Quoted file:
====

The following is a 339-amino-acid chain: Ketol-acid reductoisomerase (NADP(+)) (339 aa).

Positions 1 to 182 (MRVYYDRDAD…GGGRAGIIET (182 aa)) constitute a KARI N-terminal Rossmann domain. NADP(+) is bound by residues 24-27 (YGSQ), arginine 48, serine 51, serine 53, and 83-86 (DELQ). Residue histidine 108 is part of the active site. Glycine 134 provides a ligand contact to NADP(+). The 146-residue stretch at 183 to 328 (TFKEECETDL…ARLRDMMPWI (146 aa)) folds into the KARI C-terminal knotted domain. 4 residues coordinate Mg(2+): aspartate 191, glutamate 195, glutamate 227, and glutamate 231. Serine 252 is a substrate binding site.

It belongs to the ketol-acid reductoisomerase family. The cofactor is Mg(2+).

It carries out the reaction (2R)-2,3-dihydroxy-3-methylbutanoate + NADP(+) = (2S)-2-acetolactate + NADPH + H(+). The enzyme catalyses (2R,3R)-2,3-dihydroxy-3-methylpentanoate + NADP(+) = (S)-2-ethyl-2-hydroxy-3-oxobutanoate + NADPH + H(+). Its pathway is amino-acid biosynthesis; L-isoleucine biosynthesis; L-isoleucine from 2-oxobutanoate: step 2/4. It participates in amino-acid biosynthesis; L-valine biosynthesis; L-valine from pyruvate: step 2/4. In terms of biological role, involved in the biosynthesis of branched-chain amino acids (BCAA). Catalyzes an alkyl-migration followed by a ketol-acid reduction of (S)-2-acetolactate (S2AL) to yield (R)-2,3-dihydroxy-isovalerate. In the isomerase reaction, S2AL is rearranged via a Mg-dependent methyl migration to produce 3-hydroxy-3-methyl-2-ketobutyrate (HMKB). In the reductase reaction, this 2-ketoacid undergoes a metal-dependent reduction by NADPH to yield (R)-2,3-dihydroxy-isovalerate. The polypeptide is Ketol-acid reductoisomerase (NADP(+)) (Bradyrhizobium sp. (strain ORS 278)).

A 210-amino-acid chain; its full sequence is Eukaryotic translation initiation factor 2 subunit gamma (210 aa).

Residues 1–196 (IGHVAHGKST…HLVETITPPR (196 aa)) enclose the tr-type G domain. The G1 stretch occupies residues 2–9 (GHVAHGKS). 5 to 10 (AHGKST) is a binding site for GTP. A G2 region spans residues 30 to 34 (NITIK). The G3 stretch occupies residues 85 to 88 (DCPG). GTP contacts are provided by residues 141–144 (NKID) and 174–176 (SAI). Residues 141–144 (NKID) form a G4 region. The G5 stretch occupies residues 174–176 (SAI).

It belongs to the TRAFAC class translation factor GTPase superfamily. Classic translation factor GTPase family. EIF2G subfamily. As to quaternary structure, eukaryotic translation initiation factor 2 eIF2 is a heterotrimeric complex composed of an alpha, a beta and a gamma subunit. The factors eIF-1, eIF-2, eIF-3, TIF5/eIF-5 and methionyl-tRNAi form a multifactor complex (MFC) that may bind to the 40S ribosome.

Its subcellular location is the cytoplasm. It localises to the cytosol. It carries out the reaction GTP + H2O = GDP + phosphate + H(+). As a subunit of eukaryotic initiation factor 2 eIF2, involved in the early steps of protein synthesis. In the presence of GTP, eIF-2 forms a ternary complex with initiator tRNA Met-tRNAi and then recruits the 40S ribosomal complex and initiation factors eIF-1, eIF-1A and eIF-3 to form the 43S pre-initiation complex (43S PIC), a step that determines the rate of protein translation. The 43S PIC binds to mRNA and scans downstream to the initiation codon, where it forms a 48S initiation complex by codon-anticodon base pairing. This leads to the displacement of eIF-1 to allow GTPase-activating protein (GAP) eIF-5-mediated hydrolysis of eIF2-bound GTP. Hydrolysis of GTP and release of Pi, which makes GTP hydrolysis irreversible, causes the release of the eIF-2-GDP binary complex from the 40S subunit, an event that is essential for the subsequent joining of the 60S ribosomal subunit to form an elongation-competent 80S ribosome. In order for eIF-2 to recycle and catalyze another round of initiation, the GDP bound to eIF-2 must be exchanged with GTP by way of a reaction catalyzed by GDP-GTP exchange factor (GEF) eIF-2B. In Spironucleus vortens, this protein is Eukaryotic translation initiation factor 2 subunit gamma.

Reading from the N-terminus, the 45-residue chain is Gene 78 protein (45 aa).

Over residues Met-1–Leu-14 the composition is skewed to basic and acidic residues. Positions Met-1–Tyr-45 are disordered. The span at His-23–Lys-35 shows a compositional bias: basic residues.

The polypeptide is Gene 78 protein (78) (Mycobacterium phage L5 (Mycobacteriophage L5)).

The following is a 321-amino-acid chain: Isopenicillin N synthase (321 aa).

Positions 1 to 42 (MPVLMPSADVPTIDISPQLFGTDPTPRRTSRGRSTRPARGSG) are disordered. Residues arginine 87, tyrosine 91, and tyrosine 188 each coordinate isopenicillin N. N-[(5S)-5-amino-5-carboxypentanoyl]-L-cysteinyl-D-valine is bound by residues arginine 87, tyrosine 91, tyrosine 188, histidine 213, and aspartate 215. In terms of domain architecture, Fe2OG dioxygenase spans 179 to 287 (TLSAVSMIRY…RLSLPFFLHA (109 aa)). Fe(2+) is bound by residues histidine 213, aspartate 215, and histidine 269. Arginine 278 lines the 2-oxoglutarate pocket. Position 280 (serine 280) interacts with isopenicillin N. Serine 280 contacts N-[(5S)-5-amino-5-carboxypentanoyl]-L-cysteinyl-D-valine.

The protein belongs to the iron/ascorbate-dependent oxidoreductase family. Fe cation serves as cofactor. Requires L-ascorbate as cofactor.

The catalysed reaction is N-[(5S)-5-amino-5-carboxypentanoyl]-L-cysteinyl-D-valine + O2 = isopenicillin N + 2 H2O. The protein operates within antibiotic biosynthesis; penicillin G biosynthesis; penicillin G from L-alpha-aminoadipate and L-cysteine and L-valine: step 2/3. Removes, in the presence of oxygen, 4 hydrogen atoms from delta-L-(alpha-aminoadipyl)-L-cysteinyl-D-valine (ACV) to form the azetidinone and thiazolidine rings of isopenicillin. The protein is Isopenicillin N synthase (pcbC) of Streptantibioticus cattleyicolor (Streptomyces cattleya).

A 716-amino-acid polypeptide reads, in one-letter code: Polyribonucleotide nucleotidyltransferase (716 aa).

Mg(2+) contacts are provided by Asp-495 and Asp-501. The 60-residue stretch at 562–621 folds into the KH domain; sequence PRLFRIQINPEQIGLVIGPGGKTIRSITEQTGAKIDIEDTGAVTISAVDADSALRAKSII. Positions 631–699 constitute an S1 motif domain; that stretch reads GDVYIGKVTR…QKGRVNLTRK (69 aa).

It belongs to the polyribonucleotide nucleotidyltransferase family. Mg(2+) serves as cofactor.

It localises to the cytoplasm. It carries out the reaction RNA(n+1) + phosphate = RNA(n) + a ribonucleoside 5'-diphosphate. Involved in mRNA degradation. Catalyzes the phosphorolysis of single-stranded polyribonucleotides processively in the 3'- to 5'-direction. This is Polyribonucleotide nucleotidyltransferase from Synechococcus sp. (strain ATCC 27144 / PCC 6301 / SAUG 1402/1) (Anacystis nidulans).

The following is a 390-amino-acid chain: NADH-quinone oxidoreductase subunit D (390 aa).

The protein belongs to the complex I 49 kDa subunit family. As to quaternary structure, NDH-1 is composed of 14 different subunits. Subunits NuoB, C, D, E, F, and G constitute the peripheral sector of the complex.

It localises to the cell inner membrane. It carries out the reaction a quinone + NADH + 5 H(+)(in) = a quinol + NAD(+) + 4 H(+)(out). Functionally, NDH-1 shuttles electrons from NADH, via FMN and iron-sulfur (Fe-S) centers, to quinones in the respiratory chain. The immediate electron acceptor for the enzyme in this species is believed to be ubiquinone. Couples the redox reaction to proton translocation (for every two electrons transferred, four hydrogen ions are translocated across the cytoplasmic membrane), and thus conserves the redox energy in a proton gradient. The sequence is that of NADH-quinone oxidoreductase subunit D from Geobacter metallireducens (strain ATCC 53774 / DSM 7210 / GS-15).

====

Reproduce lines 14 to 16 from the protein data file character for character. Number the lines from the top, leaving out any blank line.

The protein belongs to the iron/ascorbate-dependent oxidoreductase family. Fe cation serves as cofactor. Requires L-ascorbate as cofactor.

The catalysed reaction is N-[(5S)-5-amino-5-carboxypentanoyl]-L-cysteinyl-D-valine + O2 = isopenicillin N + 2 H2O. The protein operates within antibiotic biosynthesis; penicillin G biosynthesis; penicillin G from L-alpha-aminoadipate and L-cysteine and L-valine: step 2/3. Removes, in the presence of oxygen, 4 hydrogen atoms from delta-L-(alpha-aminoadipyl)-L-cysteinyl-D-valine (ACV) to form the azetidinone and thiazolidine rings of isopenicillin. The protein is Isopenicillin N synthase (pcbC) of Streptantibioticus cattleyicolor (Streptomyces cattleya).

A 716-amino-acid polypeptide reads, in one-letter code: Polyribonucleotide nucleotidyltransferase (716 aa).